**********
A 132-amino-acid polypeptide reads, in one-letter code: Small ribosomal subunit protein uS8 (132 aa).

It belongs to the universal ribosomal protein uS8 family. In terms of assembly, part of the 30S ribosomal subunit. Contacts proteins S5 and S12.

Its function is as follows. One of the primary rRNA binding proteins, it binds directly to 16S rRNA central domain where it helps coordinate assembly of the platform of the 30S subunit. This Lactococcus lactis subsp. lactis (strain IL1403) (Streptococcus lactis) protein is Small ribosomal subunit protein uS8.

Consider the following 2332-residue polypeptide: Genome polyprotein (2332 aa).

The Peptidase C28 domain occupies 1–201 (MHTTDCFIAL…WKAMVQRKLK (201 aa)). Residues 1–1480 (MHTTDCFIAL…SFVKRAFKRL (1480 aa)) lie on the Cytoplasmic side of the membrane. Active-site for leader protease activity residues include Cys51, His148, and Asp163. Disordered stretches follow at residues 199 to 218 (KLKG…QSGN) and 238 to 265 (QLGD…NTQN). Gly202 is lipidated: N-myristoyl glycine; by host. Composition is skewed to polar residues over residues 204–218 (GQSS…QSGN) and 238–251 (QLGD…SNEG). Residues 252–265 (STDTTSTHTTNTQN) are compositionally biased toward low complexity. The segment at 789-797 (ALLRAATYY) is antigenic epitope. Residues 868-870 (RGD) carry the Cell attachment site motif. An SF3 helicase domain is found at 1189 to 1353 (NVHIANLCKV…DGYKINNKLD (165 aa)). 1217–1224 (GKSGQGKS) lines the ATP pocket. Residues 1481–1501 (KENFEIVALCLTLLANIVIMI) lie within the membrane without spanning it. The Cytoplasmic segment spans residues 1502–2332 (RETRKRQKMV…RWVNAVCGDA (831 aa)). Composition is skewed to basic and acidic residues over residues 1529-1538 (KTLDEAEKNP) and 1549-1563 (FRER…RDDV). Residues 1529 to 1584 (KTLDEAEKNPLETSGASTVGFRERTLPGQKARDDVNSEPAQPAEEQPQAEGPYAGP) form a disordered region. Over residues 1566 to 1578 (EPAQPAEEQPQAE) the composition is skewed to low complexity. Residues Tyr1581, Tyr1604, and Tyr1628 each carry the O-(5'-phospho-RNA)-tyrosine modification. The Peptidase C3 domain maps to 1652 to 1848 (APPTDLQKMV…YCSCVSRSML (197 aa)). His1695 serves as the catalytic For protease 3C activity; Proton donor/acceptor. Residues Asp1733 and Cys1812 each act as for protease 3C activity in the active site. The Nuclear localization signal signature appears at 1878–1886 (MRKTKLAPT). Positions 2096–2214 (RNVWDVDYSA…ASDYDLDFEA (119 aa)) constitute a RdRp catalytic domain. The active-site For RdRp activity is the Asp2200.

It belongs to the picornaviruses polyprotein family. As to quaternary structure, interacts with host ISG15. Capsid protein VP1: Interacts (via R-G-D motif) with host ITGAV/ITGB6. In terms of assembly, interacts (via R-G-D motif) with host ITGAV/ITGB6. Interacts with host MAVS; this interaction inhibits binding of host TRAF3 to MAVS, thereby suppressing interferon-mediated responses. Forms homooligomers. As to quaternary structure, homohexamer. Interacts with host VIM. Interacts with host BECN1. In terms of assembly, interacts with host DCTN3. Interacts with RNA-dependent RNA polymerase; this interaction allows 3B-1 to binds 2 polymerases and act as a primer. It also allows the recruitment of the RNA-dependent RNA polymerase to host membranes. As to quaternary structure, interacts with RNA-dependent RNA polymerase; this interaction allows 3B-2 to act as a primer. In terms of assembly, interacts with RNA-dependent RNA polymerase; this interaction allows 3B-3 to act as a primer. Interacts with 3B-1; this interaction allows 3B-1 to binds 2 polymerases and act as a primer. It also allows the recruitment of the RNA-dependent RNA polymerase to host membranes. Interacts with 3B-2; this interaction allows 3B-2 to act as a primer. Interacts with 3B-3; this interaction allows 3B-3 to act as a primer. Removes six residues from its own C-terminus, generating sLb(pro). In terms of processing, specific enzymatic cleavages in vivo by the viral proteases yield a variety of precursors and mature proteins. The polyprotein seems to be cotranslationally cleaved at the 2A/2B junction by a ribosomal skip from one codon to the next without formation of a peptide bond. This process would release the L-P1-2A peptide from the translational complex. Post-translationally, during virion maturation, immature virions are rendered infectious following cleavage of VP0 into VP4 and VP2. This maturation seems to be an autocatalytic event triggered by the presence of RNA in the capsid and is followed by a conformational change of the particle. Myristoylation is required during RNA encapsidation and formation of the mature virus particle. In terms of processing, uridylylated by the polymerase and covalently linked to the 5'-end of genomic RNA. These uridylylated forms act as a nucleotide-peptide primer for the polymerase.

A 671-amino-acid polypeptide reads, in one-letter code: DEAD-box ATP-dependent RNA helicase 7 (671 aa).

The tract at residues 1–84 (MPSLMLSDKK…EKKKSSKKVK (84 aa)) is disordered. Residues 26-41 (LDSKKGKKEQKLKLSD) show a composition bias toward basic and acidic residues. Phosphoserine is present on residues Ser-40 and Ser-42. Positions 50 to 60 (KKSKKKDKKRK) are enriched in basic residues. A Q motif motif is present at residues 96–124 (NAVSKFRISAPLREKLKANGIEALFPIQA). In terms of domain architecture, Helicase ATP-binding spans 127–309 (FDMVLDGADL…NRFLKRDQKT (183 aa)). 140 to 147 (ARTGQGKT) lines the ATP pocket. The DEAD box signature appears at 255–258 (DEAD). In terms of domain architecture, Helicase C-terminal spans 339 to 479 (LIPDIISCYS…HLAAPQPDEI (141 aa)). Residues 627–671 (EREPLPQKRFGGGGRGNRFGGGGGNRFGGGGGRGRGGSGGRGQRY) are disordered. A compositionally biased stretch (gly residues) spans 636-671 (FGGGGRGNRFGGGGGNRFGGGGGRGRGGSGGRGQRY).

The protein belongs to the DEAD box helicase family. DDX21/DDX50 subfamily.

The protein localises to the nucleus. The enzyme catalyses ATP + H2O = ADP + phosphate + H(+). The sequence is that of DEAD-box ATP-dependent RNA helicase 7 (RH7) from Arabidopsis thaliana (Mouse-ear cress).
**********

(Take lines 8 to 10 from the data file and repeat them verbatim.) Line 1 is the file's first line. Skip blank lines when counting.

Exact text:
The tract at residues 1–84 (MPSLMLSDKK…EKKKSSKKVK (84 aa)) is disordered. Residues 26-41 (LDSKKGKKEQKLKLSD) show a composition bias toward basic and acidic residues. Phosphoserine is present on residues Ser-40 and Ser-42. Positions 50 to 60 (KKSKKKDKKRK) are enriched in basic residues. A Q motif motif is present at residues 96–124 (NAVSKFRISAPLREKLKANGIEALFPIQA). In terms of domain architecture, Helicase ATP-binding spans 127–309 (FDMVLDGADL…NRFLKRDQKT (183 aa)). 140 to 147 (ARTGQGKT) lines the ATP pocket. The DEAD box signature appears at 255–258 (DEAD). In terms of domain architecture, Helicase C-terminal spans 339 to 479 (LIPDIISCYS…HLAAPQPDEI (141 aa)). Residues 627–671 (EREPLPQKRFGGGGRGNRFGGGGGNRFGGGGGRGRGGSGGRGQRY) are disordered. A compositionally biased stretch (gly residues) spans 636-671 (FGGGGRGNRFGGGGGNRFGGGGGRGRGGSGGRGQRY).

The protein belongs to the DEAD box helicase family. DDX21/DDX50 subfamily.

The protein localises to the nucleus. The enzyme catalyses ATP + H2O = ADP + phosphate + H(+). The sequence is that of DEAD-box ATP-dependent RNA helicase 7 (RH7) from Arabidopsis thaliana (Mouse-ear cress).